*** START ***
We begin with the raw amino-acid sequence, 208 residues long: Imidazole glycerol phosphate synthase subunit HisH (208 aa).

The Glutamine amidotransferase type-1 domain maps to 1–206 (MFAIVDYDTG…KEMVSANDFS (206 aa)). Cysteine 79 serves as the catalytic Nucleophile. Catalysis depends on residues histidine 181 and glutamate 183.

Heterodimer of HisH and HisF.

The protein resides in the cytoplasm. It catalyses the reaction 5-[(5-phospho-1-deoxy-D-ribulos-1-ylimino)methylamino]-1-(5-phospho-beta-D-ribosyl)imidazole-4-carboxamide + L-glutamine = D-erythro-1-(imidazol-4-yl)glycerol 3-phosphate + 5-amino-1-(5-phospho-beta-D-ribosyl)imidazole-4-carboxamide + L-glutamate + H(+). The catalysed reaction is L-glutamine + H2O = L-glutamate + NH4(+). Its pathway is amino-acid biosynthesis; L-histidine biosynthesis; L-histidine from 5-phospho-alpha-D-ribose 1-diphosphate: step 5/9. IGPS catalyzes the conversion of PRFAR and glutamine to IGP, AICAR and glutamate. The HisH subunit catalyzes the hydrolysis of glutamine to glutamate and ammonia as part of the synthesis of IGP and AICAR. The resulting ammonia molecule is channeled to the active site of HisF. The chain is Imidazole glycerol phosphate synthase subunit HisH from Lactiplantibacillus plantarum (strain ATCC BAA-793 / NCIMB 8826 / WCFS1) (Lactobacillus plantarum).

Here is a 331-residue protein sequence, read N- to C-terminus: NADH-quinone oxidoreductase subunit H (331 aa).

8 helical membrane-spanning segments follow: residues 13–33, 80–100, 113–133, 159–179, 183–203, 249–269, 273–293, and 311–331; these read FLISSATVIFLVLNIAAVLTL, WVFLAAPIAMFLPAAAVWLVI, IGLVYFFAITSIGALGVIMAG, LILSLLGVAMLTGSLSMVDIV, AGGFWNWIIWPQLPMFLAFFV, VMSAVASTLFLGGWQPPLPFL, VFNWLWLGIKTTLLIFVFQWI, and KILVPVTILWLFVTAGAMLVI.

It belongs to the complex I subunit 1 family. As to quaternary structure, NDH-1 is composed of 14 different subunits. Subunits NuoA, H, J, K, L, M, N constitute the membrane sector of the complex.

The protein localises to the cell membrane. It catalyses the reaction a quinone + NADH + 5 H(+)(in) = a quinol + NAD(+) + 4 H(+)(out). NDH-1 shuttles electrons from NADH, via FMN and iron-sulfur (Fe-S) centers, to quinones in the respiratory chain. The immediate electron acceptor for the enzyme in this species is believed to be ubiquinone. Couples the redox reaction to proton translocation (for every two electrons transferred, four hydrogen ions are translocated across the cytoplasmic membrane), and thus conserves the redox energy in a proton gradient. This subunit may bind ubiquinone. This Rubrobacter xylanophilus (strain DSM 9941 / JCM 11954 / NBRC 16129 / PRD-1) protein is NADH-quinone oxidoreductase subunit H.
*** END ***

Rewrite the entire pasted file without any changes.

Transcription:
We begin with the raw amino-acid sequence, 208 residues long: Imidazole glycerol phosphate synthase subunit HisH (208 aa).

The Glutamine amidotransferase type-1 domain maps to 1–206 (MFAIVDYDTG…KEMVSANDFS (206 aa)). Cysteine 79 serves as the catalytic Nucleophile. Catalysis depends on residues histidine 181 and glutamate 183.

Heterodimer of HisH and HisF.

The protein resides in the cytoplasm. It catalyses the reaction 5-[(5-phospho-1-deoxy-D-ribulos-1-ylimino)methylamino]-1-(5-phospho-beta-D-ribosyl)imidazole-4-carboxamide + L-glutamine = D-erythro-1-(imidazol-4-yl)glycerol 3-phosphate + 5-amino-1-(5-phospho-beta-D-ribosyl)imidazole-4-carboxamide + L-glutamate + H(+). The catalysed reaction is L-glutamine + H2O = L-glutamate + NH4(+). Its pathway is amino-acid biosynthesis; L-histidine biosynthesis; L-histidine from 5-phospho-alpha-D-ribose 1-diphosphate: step 5/9. IGPS catalyzes the conversion of PRFAR and glutamine to IGP, AICAR and glutamate. The HisH subunit catalyzes the hydrolysis of glutamine to glutamate and ammonia as part of the synthesis of IGP and AICAR. The resulting ammonia molecule is channeled to the active site of HisF. The chain is Imidazole glycerol phosphate synthase subunit HisH from Lactiplantibacillus plantarum (strain ATCC BAA-793 / NCIMB 8826 / WCFS1) (Lactobacillus plantarum).

Here is a 331-residue protein sequence, read N- to C-terminus: NADH-quinone oxidoreductase subunit H (331 aa).

8 helical membrane-spanning segments follow: residues 13–33, 80–100, 113–133, 159–179, 183–203, 249–269, 273–293, and 311–331; these read FLISSATVIFLVLNIAAVLTL, WVFLAAPIAMFLPAAAVWLVI, IGLVYFFAITSIGALGVIMAG, LILSLLGVAMLTGSLSMVDIV, AGGFWNWIIWPQLPMFLAFFV, VMSAVASTLFLGGWQPPLPFL, VFNWLWLGIKTTLLIFVFQWI, and KILVPVTILWLFVTAGAMLVI.

It belongs to the complex I subunit 1 family. As to quaternary structure, NDH-1 is composed of 14 different subunits. Subunits NuoA, H, J, K, L, M, N constitute the membrane sector of the complex.

The protein localises to the cell membrane. It catalyses the reaction a quinone + NADH + 5 H(+)(in) = a quinol + NAD(+) + 4 H(+)(out). NDH-1 shuttles electrons from NADH, via FMN and iron-sulfur (Fe-S) centers, to quinones in the respiratory chain. The immediate electron acceptor for the enzyme in this species is believed to be ubiquinone. Couples the redox reaction to proton translocation (for every two electrons transferred, four hydrogen ions are translocated across the cytoplasmic membrane), and thus conserves the redox energy in a proton gradient. This subunit may bind ubiquinone. This Rubrobacter xylanophilus (strain DSM 9941 / JCM 11954 / NBRC 16129 / PRD-1) protein is NADH-quinone oxidoreductase subunit H.